Now I will say something that sounds blasphemous by making the assertion that multi-tasking is not the best way to get things done, but rather “single-tasking.” I used to be like every other typical college student trying to do too many things at once. I could be doing five things at any given moment, and by the end of the hour none of them would have significant progress. One second I could be writing my sociology paper, and the next second I would be logged into Facebook checking photos of my friends.

I soon realized that by multi-tasking, I never really got anything done while wasting a whole bunch of time. I figured that I would try to take things on one-at-a-time and figure out how it would work out. After starting to really concentrate on things that I needed to get done without any other distractions, I had an epiphany:

I actually got stuff done.

Not only did I get stuff done, I got it done more efficiently and better. The time it would take me to do an essay while doing 5 other thing would have took me 8 hours, but by really concentrating it took me only 2 hours. By putting all my energy and effort into one task, I would become totally engaged into that one thing; giving it the proper attention it deserved.

When you have too many things open, your mind becomes cluttered and you can’t think straight. When you are on firefox, don’t have 10 gazillion windows open at once. Not only does it slow down your computer, but you never give enough time and attention to one thing because you’re always switching tabs. You only get to skim that fascinating article you found because you are suddenly distracted by paying your bills on Bank of America or having to respond to a message on Gmail.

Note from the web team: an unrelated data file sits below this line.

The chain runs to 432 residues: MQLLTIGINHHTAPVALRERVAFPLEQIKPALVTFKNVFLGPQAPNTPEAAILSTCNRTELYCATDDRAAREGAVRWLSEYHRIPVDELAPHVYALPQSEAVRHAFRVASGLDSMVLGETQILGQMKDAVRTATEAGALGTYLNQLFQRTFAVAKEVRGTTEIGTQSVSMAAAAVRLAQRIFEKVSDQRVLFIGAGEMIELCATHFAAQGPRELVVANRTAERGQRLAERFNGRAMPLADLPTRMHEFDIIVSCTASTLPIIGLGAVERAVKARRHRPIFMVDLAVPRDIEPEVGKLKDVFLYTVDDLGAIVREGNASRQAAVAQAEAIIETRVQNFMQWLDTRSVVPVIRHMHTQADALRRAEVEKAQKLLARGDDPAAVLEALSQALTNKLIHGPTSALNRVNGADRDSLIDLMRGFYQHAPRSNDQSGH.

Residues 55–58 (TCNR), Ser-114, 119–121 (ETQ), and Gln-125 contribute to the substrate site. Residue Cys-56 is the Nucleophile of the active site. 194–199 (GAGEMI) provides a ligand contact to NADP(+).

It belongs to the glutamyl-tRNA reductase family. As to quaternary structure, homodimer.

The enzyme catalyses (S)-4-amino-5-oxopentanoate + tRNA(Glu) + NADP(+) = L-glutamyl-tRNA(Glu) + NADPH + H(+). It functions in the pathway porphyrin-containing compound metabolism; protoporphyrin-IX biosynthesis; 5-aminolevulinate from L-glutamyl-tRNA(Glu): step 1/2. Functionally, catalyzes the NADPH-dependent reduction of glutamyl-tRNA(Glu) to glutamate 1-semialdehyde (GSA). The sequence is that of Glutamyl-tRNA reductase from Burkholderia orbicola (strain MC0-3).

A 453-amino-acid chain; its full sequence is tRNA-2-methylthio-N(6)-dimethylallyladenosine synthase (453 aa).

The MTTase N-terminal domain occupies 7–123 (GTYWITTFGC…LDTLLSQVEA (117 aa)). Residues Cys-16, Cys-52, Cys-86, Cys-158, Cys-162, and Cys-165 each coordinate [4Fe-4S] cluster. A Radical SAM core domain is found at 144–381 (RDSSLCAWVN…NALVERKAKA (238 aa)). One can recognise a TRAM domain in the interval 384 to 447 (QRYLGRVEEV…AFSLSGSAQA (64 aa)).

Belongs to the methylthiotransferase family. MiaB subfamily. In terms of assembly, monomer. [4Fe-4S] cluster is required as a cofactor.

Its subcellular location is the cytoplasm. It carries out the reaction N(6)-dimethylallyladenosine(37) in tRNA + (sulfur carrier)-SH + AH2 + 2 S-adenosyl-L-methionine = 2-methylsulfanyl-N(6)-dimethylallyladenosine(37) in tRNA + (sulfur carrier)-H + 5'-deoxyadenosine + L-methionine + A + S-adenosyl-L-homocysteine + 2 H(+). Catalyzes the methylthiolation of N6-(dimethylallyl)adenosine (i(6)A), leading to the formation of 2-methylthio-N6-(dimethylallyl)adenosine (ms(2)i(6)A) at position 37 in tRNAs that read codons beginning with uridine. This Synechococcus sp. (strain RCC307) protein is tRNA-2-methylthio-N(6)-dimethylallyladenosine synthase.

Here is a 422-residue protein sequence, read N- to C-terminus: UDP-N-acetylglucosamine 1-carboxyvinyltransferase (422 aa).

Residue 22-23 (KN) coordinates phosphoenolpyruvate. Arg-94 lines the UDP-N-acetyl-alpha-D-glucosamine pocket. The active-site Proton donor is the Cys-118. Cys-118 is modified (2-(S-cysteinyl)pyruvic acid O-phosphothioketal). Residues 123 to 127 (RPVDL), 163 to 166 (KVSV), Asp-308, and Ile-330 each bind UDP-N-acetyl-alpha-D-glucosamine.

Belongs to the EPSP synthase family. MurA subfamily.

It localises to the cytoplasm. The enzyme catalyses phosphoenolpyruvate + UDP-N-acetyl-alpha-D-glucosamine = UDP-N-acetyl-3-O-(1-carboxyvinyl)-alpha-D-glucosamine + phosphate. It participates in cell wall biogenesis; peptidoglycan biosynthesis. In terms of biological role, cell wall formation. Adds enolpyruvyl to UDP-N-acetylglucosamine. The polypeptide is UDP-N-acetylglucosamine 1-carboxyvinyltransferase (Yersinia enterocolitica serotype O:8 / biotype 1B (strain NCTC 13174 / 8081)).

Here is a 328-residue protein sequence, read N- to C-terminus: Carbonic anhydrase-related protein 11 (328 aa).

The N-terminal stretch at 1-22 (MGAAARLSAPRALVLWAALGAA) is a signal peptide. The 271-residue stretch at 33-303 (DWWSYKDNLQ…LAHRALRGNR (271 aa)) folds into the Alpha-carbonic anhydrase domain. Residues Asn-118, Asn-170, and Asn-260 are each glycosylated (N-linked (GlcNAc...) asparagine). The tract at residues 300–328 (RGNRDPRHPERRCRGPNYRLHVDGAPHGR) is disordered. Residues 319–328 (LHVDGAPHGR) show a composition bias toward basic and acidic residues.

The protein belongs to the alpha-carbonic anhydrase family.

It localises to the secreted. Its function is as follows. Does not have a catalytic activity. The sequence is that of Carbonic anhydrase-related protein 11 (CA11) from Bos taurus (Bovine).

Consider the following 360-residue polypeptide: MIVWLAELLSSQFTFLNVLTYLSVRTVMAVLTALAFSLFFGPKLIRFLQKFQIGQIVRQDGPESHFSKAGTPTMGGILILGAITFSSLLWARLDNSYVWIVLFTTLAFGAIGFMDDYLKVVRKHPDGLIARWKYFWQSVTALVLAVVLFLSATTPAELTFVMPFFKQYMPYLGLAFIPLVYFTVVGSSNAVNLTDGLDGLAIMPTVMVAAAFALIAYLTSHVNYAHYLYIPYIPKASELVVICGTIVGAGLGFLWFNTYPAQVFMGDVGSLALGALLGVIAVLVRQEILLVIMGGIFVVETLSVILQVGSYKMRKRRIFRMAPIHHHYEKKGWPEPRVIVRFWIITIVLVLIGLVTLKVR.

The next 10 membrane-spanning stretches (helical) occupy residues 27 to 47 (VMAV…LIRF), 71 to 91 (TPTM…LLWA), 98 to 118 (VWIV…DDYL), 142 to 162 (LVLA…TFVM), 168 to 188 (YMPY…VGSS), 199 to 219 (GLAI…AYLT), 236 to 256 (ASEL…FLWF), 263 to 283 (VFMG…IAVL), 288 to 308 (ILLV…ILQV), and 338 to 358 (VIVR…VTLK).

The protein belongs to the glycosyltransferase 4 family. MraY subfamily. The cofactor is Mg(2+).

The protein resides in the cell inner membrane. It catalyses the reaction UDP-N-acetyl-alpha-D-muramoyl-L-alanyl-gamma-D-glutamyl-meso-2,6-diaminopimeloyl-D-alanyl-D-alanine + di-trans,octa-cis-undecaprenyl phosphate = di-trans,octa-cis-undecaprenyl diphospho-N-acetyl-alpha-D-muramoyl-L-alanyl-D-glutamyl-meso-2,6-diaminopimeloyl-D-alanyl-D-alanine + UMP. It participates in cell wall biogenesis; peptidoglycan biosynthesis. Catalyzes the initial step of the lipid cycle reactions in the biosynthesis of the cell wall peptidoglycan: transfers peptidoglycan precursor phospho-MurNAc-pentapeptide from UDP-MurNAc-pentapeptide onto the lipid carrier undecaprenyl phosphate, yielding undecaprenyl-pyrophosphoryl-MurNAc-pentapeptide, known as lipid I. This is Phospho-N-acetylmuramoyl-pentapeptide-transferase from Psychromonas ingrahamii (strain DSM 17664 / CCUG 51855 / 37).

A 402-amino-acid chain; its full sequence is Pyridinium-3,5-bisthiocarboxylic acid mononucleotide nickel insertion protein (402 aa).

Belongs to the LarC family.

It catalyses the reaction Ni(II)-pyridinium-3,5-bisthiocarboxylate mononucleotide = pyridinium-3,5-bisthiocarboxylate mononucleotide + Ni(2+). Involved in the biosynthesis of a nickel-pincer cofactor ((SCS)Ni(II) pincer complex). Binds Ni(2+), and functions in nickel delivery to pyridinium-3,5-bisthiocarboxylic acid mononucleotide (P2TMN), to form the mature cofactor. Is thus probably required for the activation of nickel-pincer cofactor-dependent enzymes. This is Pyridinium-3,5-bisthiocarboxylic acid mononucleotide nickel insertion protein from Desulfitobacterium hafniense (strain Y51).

Try to have only two or three tabs open at one time, and close all unnecessary tabs if you have others open. Once you get that task done, whether it is downloading that song, checking your grades, or even looking at a lolcat photo, close it when you are done. Then you can have time to refocus on anything else you need to do. By keeping it open, it constantly nags at you and demands for your attention, which kills your focus.

I am currently learning about “Getting Things Done,” which is an incredible system that helps you become more productive, while being stressfree. On zenhabits, they have a great FAQ that you can go over to get a gist of it. Or you can check out the book on Amazon. I currently have the audiobook for a seminar the author gave, and am still in the process of listening to it. I plan on ordering the book (Which is only 10 bucks on Amazon) to get a better-read of it.

But anyways, the author talks a lot about getting things done by “single-tasking” which I feel is much more effective. I had always had it as a part of my philosophy, but the author even strengthens my belief in it.

So try to simplify your life and do things one-at-a-time. You will be amazed how much more things you will actually get done, and better.